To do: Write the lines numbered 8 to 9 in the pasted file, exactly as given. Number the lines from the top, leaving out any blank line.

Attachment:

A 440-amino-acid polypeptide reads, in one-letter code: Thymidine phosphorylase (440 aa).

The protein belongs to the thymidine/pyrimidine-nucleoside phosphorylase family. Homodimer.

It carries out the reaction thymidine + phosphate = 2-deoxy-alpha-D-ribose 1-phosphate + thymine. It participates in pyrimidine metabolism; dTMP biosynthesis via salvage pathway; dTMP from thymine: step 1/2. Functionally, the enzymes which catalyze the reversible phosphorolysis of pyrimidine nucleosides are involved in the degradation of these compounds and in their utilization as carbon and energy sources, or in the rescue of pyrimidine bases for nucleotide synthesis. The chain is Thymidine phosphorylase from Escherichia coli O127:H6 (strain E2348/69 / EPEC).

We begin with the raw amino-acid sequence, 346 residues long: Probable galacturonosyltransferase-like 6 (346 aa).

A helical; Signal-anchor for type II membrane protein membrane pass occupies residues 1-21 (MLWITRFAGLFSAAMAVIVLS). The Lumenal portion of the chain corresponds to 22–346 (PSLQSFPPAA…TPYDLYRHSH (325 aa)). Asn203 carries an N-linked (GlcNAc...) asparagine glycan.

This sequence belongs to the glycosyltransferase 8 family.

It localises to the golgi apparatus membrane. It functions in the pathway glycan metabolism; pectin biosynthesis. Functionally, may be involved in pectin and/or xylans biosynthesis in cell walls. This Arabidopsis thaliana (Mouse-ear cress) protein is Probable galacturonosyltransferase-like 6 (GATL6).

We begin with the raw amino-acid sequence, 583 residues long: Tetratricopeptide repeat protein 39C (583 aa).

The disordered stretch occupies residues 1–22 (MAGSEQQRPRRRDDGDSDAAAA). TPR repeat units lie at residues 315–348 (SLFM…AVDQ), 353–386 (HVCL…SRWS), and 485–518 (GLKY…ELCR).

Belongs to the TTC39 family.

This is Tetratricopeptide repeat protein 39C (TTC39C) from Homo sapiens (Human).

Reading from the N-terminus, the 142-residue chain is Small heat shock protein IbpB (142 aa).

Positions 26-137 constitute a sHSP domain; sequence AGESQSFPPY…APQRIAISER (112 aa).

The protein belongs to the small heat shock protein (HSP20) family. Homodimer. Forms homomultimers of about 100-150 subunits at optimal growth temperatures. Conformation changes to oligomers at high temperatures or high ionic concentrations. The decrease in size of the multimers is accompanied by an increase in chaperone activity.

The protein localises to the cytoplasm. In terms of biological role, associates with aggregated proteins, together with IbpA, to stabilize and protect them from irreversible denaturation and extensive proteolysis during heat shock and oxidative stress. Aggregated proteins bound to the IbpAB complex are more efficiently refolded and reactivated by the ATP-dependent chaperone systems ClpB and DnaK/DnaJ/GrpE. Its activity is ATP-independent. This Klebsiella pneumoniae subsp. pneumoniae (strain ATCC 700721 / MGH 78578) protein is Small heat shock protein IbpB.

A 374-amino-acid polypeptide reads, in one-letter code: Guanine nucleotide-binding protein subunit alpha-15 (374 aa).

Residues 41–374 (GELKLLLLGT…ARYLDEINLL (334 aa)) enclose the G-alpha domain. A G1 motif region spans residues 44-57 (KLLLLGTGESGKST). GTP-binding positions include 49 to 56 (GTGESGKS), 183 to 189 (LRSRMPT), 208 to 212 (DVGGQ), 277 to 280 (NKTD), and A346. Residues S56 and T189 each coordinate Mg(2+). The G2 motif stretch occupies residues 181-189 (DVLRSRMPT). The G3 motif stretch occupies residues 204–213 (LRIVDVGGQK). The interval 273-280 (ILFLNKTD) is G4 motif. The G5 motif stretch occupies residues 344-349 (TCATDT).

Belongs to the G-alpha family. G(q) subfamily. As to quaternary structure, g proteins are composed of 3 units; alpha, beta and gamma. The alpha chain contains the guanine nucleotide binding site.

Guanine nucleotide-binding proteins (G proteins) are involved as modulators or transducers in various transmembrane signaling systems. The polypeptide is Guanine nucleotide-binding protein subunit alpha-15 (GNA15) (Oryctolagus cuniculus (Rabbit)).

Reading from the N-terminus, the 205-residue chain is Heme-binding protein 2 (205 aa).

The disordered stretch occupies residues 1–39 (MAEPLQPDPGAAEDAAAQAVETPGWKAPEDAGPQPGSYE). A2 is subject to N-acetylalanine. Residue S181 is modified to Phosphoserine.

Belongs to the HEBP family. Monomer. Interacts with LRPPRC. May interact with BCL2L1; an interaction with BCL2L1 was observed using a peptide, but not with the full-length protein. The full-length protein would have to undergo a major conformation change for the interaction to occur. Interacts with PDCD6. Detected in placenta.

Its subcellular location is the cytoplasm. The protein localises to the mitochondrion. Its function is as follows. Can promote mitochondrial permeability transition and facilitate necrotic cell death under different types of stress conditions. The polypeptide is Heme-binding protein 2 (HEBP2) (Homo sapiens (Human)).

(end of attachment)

We begin with the raw amino-acid sequence, 583 residues long: Tetratricopeptide repeat protein 39C (583 aa).

The disordered stretch occupies residues 1–22 (MAGSEQQRPRRRDDGDSDAAAA). TPR repeat units lie at residues 315–348 (SLFM…AVDQ), 353–386 (HVCL…SRWS), and 485–518 (GLKY…ELCR).